"The power of web is in its universality. Access by everyone regardless of disability is an essential aspect" ~ Tim Berners Lee

Neumorphism and Accessibility :

Amidst the hype of fancy UI design trends that continuously flood Dribble, the real question is how accessible are these designs? With the outbreak of the craze around Neumorphism(New Skeuomorphism), designers are going crazy to replace the pre-existing designs over such new variations for their applications. I myself gave in to this trend and experimented to create a toggle switch on Codepen.
To give a little background, Neumorphism is something like this, as shown in the image below.

neumorphic prototype of a mobile app

The neumorphic designs give a raised or extruding effect to the components achieved by soft shadows. The whole game revolves around two shadows, one positive while one negative. The basic styling of the components in such a design should always be of a hue of the background color. Also, the background color should not be fully black or white for the shadows to pop up appealingly.

Recently, I saw one of the businesses adopting this UI design for its mobile application. While the whole of LinkedIn/Twitter Community went mad over it, no one talked about accessibility. Here, I would stress the fact that this same business dealt with 'Credit Card Payments' which may be used by mostly every age group of the population.

Before I explicitly highlight and list the issues with neumorphism, see it for yourself in the image below.

effect of contrast on neumorphism

If you look closely, while the Contrast Loss for our NoCoffee Simulator is increased, the neumorphic components lose its shape and disappear while the text, with better contrast ratio, still remains visible. Therefore, the main problem with such a design is the LOW Contrast Ratio. The usability of any application does not stand a chance until all people irrespective of their age and abilities can use the interface. Hence, people with Contrast Loss face so much trouble with this kind of design. Not only that, but even visually abled people using this application in bright sunlight may find difficulty in performing necessary actions owing to the soft shadows of the components. The main problem here is no clear demarcation between the background and UI components.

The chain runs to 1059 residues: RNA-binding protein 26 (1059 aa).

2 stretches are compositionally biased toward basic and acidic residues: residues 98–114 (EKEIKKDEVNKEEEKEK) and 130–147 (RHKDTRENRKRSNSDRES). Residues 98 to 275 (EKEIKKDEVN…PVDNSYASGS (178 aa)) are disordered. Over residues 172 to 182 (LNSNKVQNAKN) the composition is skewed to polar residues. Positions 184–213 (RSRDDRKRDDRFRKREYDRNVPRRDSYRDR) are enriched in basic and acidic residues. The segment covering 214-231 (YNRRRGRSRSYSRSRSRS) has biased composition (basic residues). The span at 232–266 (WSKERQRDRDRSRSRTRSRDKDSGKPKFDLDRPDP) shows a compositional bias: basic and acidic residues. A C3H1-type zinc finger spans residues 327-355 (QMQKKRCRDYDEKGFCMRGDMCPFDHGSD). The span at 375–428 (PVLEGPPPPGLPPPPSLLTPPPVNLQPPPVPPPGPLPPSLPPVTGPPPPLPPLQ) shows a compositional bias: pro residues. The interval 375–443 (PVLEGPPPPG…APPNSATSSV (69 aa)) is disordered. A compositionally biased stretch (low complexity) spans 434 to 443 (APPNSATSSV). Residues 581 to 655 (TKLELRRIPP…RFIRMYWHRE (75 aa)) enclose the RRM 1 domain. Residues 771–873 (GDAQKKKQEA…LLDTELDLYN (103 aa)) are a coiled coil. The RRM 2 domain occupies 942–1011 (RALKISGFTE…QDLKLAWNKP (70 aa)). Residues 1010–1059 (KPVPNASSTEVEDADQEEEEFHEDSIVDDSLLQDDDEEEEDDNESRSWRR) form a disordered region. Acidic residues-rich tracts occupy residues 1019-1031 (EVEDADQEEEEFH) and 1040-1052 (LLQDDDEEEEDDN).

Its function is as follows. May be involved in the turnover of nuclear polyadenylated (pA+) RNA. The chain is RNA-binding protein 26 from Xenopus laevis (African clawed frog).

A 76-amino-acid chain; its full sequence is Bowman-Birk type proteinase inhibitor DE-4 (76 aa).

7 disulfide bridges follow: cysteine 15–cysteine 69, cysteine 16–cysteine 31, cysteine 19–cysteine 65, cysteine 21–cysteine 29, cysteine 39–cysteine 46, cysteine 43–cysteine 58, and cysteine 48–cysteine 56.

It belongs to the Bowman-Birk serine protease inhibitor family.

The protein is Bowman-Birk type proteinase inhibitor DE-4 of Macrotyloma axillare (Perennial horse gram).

Another point to highlight is, this trend also causes problems for people with cognitive disabilities.

crammed up neumorphic content

An interface with a lot of neumorphic components makes it too complicated to be comprehended. The confusion here revolves around "where to click" making the UI both clumsy as well as complicated.

Though I have just highlighted the accessibility issues regarding this new trend, I am not denying the possibility of "Accessible Neumorphic Interfaces". While I research and experiment my bit regarding the same, stay tuned to know more about including accessibility in neumorphism.